SUP-4 Classification

  • SUP-4 Classification

     raymondbcng76 updated 3 months ago 2 Members · 2 Posts
  • jansoncy

    Member
    February 16, 2022 at 3:14 pm

    Hi to anyone who can help,

    I am on the section about Imbalanced data and I’ve encountered a valueError when trying to fit my training model using RandomOverSampler().


    I got the following ValueError:
    ValueError: could not convert string to float: ‘Female’

    And below is the script. Thanks for your help.

    # Basic Library Imports

    import numpy as np

    import pandas as pd

    import matplotlib.pyplot as plt

    import seaborn as sn

    %matplotlib inline

    from sklearn.neighbors import KNeighborsClassifier

    from sklearn.compose import ColumnTransformer

    from sklearn.preprocessing import StandardScaler

    from sklearn.preprocessing import OneHotEncoder

    from sklearn.pipeline import make_pipeline

    from sklearn.model_selection import train_test_split

    from sklearn.metrics import confusion_matrix, accuracy_score, precision_score, recall_score, f1_score, classification_report, roc_curve, auc

    from imblearn.over_sampling import RandomOverSampler

    # TASK: Read in the CSV file saved from Exercise 1

    file_path = “telco_churn.csv” # Filename

    # The 1st column of the csv file should be the customer ID, which is loaded in the the Dataframe’s index

    input_data = pd.read_csv(file_path, index_col=0)

    # Validate that data is as expected

    input_data.head()

    # Size of data – TASK: Validate that it’s (7032, 20)

    input_data.shape

    # Outcome variable

    # Instead of keeping the values, we will encode as 1s and 0s using the map function

    output_var_name = ‘ChurnLabel’

    output_var = input_data[output_var_name]

    output_var = output_var.map({‘Yes’: 1, ‘No’: 0})

    # Note that the map function can be run only once. You will get an error if you try to run this cell again as Yes/No are no longer valid values in this feature.

    # Count the number of rows for each outcome value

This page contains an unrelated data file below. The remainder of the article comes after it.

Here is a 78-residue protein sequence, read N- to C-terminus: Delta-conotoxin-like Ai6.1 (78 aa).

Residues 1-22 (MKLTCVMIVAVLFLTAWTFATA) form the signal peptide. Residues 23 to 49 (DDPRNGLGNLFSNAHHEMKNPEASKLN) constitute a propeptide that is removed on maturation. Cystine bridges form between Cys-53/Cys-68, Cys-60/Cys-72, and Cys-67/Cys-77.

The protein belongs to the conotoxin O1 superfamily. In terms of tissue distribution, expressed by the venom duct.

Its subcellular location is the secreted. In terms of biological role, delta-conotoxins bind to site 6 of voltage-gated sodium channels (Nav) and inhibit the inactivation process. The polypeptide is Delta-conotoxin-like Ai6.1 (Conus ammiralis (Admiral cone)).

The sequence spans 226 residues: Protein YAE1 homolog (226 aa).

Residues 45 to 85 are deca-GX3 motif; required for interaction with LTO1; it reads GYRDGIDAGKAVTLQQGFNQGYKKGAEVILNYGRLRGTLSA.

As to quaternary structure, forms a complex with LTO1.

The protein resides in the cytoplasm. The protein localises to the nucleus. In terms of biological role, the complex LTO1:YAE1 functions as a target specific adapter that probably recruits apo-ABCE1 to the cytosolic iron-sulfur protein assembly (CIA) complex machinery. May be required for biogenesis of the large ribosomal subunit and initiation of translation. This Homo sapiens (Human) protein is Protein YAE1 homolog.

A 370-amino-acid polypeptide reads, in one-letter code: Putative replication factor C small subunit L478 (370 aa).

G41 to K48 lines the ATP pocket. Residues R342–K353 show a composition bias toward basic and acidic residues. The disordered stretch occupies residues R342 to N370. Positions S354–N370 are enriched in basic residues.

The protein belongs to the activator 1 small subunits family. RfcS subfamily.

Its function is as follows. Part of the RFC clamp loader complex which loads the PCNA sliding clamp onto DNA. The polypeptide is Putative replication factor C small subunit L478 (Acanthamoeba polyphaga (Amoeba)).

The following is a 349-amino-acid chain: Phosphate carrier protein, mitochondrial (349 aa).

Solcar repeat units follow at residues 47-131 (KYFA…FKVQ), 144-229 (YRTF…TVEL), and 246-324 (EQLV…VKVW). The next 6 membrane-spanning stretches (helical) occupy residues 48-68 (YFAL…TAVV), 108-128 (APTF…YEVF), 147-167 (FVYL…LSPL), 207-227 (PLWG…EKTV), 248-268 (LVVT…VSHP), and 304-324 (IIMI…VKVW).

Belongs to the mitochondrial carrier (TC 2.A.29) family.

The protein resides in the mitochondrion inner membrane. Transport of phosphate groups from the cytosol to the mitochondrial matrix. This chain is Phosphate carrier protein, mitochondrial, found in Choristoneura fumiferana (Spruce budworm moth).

print(“Row count for each outcome”)

    print(output_var.value_counts(normalize=True))

    # Remove the outcome variable from the main dataframe

    input_data.drop(output_var_name, axis=1, inplace=True)

    # Next, we want to define 3 lists for each of the data types found in our data i.e. Numerical, Categorical (more than 2 values), Binary (2 values only)

    # Numerical features

    num_features = [key for key in dict(input_data.dtypes) if dict(input_data.dtypes)[key] in [‘int64’, ‘float64’]]

    print(num_features) # TASK: Confirm the columns based on Exercise 1

    # TASK: Define the 4 categorical features as a list of strings. These are the non-numerical features that do not have Yes/No values

    cat_features = [“Gender”, “InternetService”, “Contract”, “PaymentMethod”] # Categorical feature names

    # TASK: Define the binary features. Complete the steps denoted in this cell.

    # 1. Get the list of non-numerical features (both categorical and binary). Hint: Add ‘not’ to the code from num_features

    bin_features = [key for key in dict(input_data.dtypes) if dict(input_data.dtypes)[key] not in [‘int64’, ‘float64’]]

    # Copy then modify the code from num_features

    print( f”Binary features before remove: {bin_features}”)

    # 2. Remove the categorical feature names from this list

    for col in cat_features:

    # # Hint: There is a list method to remove an element

    bin_features.remove(col)

    print(f”List of binary features: {bin_features}”) # TASK: Confirm the resulting list

    # Encoding the binary features. Similar to the outcome variable, we will need to convert the values of these features from Yes/No to 1/0.

    # Note: As an alternative, this could have been done when building the pipeline.

    # TASK: Complete the code

    for col in bin_features:

    input_data[col] = input_data[col].map({‘Yes’: 1, ‘No’: 0, ‘No internet service’: 0})

    # Define preprocessing pipeline. Reminder that the binary features have already been encoded and thus only passed through

    # TASK: Match the list of features to the correct encoding operation.

    # Remember to add the library imports for ColumnTransformer, StandardScaler, OneHotEncoder to the imports above

    preprocess = ColumnTransformer(

    transformers=[

    (‘standardscaler’, StandardScaler(), num_features),

    (‘onehotencoder’, OneHotEncoder(), cat_features)

    ],

    remainder=’passthrough’

    )

    #Section replaced with imbalance

    preprocessed_data = preprocess.fit_transform(input_data)

    # Train/Test Split

    # TASK: Split the data into 70:30 train/test. Use the random_state=42

    x_train, x_test, y_train, y_test = train_test_split(input_data, output_var, test_size=0.3, random_state=42)

    print(“Before Oversampling, count of label ‘1’:{}”.format(sum(y_train==1)))

    print(“Before Oversampling, count of label ‘0’:{} \n”.format(sum(y_train==0)))

    over_sample=RandomOverSampler(random_state=0)

    x_train_res, y_train_res = over_sample.fit_resample(x_train,y_train.ravel())

    print(“After Oversampling, count of label ‘1’:{}”.format(sum(y_train_res==1)))

    print(“After Oversampling, count of label ‘0’:{}\n”.format(sum(y_train_res==0)))

    model = KNeighborsClassifier(n_neighbors=5)

    model.fit(x_train_res, y_train_res)

  • raymondbcng76

    Member
    February 17, 2022 at 1:26 pm

    Hi,

    Maybe your input to the train_test_split should be preprocessed_data instead of input_data?

    Since the input_data have not been preprocessed, the values for ‘Gender` column is still in string data type.

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